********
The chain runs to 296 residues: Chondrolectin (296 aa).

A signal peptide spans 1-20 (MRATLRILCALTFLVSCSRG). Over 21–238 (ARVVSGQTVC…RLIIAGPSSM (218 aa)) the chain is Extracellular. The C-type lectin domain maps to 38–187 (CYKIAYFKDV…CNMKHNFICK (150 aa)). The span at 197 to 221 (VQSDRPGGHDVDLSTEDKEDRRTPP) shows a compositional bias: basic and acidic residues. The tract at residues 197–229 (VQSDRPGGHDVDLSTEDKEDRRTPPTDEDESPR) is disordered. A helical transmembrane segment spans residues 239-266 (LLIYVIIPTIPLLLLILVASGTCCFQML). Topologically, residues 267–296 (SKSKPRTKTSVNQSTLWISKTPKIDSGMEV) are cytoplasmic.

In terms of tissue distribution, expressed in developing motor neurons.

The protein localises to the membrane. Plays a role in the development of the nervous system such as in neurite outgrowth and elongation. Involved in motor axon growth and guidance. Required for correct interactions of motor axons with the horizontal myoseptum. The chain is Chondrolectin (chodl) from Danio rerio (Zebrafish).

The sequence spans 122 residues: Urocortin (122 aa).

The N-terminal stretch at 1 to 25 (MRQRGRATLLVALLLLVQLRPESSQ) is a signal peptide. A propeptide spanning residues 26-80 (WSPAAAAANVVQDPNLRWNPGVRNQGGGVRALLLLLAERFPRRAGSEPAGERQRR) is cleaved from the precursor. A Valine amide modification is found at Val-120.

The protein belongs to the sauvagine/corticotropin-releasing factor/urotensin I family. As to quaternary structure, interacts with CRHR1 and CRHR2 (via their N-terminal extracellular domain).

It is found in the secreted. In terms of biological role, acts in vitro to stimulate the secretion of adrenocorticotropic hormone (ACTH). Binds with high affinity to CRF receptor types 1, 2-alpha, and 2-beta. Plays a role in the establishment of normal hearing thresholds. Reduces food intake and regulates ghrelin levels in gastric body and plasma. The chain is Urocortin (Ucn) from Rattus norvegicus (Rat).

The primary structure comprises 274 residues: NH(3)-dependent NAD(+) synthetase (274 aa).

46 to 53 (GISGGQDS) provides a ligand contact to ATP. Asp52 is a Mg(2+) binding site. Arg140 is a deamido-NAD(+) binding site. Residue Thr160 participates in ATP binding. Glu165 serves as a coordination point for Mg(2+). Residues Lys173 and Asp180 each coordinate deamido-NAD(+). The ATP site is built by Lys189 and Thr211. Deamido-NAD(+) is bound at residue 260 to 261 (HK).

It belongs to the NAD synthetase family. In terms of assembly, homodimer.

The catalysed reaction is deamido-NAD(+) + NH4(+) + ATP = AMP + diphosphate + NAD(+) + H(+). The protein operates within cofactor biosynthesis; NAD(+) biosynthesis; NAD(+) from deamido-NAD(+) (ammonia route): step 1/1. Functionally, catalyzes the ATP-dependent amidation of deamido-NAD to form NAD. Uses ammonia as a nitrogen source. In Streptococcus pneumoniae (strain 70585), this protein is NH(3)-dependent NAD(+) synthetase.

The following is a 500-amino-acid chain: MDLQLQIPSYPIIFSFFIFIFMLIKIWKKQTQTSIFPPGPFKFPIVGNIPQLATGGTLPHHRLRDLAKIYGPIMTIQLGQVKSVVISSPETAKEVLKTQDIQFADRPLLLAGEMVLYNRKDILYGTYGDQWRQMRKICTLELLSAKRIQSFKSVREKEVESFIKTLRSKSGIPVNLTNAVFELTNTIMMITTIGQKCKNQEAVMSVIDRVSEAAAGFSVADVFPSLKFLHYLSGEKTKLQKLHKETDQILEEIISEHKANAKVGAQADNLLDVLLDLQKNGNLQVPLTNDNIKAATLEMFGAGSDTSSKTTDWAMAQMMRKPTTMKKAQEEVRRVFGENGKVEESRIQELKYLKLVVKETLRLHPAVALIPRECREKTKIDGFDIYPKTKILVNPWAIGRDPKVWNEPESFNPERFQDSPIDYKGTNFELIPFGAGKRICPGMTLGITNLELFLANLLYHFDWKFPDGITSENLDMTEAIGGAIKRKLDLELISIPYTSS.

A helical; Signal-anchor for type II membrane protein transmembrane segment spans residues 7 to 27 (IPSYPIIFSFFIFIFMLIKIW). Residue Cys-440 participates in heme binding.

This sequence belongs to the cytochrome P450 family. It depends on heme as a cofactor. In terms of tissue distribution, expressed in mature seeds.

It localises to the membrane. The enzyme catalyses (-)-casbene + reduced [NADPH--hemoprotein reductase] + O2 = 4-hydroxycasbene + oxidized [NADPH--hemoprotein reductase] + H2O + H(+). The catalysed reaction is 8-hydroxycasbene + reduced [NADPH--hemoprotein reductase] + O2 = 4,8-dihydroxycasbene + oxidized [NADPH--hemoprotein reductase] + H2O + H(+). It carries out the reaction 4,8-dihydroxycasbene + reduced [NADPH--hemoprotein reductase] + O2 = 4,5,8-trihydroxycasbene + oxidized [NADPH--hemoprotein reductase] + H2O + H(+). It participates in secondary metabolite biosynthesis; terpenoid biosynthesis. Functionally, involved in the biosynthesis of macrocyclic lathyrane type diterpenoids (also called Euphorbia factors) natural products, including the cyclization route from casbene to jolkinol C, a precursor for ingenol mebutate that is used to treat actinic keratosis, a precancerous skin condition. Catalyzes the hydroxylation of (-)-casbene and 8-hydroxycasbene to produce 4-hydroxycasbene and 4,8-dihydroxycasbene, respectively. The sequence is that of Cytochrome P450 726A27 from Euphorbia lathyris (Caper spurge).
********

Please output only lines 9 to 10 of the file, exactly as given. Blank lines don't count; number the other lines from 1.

The primary structure comprises 274 residues: NH(3)-dependent NAD(+) synthetase (274 aa).

46 to 53 (GISGGQDS) provides a ligand contact to ATP. Asp52 is a Mg(2+) binding site. Arg140 is a deamido-NAD(+) binding site. Residue Thr160 participates in ATP binding. Glu165 serves as a coordination point for Mg(2+). Residues Lys173 and Asp180 each coordinate deamido-NAD(+). The ATP site is built by Lys189 and Thr211. Deamido-NAD(+) is bound at residue 260 to 261 (HK).